Learning professionals are challenged to adapt like never before. Not only is there the backdrop of a tough economy, but there is pressure to deliver development more rapidly, more often and with much greater impact. In short, HR is being asked to achieve much more with much less.
A recent survey of HR and learning professionals by Lumesse revealed the full scale of the challenge. According to the survey, 75 percent agree that organizational change is happening much faster than just five years ago. However, only 53 percent of large enterprises — those with 10,000 employees or more — are able to provide the training and skills quickly enough to keep pace.
This reality is also reflected in the view HR holds of its own organizational effectiveness — just 10 percent of respondents in the Lumesse survey reported HR as seen as “extremely useful” by employees for skills development. More than 70 percent, moreover, of HR managers reported employees as viewing the function as providing little or no learning whatsoever.
Furthermore, employees are going elsewhere for learning. This shortfall has practical consequences, with 40 percent of HR managers in the survey claiming that employees would not seek help from HR if they needed to develop new knowledge or skills quickly.
To overcome this challenge, HR leaders need to adopt more agile learning strategies that respond quickly to change. Among these strategies are the following:
Use hands-on experts to deliver strong learning content geared toward today’s diverse working culture. By incorporating the most relevant communication channels — such as social media — alongside tablet and mobile delivery to improve engagement, organizations allow employees to access learning conveniently. This is especially valuable for an increasingly mobile workforce, where formal learning may be more incompatible with a role that takes employees away from primary places of work.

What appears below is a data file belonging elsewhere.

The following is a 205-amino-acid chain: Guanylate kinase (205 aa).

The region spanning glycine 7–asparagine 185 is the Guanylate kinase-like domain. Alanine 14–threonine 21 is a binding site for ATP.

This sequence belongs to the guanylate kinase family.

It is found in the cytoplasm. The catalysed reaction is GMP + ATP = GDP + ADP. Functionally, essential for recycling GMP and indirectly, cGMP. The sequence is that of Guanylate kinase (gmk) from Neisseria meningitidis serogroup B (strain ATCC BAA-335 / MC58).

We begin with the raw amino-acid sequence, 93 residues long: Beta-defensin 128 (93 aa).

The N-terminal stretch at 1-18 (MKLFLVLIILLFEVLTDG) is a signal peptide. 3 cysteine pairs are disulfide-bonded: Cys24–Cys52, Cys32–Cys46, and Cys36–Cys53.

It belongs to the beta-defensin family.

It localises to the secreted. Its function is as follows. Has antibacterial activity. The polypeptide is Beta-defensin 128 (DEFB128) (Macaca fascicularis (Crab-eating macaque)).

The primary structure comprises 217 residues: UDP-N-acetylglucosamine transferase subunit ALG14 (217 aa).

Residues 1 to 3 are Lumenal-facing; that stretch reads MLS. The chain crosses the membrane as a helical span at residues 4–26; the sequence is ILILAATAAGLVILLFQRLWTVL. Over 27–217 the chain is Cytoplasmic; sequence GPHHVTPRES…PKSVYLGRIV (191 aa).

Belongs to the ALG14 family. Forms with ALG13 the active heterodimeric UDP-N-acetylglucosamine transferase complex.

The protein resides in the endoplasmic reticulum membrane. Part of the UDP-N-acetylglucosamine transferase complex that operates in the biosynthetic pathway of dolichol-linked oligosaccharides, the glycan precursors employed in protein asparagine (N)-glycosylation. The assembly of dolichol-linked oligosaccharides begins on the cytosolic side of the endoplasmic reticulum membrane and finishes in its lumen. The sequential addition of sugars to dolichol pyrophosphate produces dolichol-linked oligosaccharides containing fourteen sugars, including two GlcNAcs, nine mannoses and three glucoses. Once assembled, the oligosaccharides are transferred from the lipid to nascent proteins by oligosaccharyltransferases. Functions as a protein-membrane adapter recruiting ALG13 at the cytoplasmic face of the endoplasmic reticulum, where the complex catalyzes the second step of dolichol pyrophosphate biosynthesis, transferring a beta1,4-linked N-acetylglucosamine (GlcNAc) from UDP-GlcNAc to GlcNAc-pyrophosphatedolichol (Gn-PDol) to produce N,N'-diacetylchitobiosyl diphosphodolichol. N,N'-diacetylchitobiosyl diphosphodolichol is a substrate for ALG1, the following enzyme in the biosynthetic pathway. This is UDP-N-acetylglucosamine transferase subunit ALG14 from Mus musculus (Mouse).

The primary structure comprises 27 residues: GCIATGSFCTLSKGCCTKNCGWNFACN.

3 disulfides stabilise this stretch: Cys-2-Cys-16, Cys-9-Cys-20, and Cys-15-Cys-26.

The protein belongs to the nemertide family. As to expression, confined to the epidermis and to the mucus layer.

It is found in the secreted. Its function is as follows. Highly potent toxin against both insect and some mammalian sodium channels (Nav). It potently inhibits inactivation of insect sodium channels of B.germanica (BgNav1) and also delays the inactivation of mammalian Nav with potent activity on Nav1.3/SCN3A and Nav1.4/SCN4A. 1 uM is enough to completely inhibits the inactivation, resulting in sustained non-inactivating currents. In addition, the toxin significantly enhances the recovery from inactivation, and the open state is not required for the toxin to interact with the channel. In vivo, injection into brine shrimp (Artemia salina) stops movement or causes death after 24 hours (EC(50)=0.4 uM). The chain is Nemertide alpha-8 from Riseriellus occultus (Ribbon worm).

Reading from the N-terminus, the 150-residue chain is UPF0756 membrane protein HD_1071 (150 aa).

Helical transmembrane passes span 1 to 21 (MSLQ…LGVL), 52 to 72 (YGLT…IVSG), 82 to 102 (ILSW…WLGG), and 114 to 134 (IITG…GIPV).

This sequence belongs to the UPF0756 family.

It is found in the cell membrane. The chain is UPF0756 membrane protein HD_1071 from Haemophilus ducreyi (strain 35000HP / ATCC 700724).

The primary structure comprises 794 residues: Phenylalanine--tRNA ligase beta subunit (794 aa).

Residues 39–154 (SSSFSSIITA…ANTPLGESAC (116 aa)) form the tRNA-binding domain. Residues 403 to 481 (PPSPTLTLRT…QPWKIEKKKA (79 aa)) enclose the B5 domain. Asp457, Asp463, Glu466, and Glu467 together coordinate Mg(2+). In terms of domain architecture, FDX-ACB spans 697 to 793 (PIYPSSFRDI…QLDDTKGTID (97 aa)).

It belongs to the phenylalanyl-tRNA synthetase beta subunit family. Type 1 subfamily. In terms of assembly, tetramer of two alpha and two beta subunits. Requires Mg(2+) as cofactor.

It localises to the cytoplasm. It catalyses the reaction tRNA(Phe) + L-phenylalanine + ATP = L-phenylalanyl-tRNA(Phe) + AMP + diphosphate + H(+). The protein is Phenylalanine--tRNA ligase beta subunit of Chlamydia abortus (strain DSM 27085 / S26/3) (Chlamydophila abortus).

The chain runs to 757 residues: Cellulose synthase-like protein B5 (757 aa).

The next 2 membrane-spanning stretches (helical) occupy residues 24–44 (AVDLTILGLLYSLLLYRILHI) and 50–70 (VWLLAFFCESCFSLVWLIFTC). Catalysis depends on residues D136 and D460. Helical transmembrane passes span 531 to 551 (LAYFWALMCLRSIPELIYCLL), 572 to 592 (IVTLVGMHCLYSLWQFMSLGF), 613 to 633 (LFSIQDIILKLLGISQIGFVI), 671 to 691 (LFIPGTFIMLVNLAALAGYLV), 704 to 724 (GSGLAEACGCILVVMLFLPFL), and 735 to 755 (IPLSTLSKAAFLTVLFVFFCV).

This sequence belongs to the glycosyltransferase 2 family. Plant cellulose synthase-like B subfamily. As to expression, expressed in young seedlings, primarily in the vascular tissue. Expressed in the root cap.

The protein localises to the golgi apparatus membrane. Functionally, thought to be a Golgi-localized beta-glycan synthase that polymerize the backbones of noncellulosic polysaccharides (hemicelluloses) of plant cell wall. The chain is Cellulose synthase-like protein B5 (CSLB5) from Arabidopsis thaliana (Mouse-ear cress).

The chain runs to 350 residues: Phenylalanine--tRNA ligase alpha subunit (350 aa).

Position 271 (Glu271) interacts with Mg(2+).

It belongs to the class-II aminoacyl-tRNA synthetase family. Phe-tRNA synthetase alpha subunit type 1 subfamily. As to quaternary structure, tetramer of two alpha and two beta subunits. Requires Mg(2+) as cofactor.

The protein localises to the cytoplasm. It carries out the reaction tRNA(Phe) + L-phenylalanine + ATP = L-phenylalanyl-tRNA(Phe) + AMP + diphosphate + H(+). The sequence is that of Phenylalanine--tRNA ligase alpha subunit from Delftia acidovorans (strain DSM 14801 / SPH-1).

Continually fine-tune learning already deployed to deliver the maximum impact. True learning agility means that content should be updated as required to keep pace with changing markets, products and customer requirements. It also means that content authors should have the ability to amend, update and distribute revised content as often as needed. Checking the box once a year to say learning has been delivered will not help deliver maximum value.
Create small, collaborative teams brought together in communities of practice to design high-impact learning. Within any organization, expert knowledge is often limited or shared among individuals who might not work together regularly. By creating expert learning teams employers can be more confident that vital knowledge and skills are being harnessed and delivered to the people who need them. Doing so will help organizations and HR leaders minimize disconnect and time delay between skill needs being identified and learning deployed.
Thomas Berglund is director of learning at Lumesse, an integrated talent management company. He can be reached at editor@CLOmedia.com.Filed under: Learning Delivery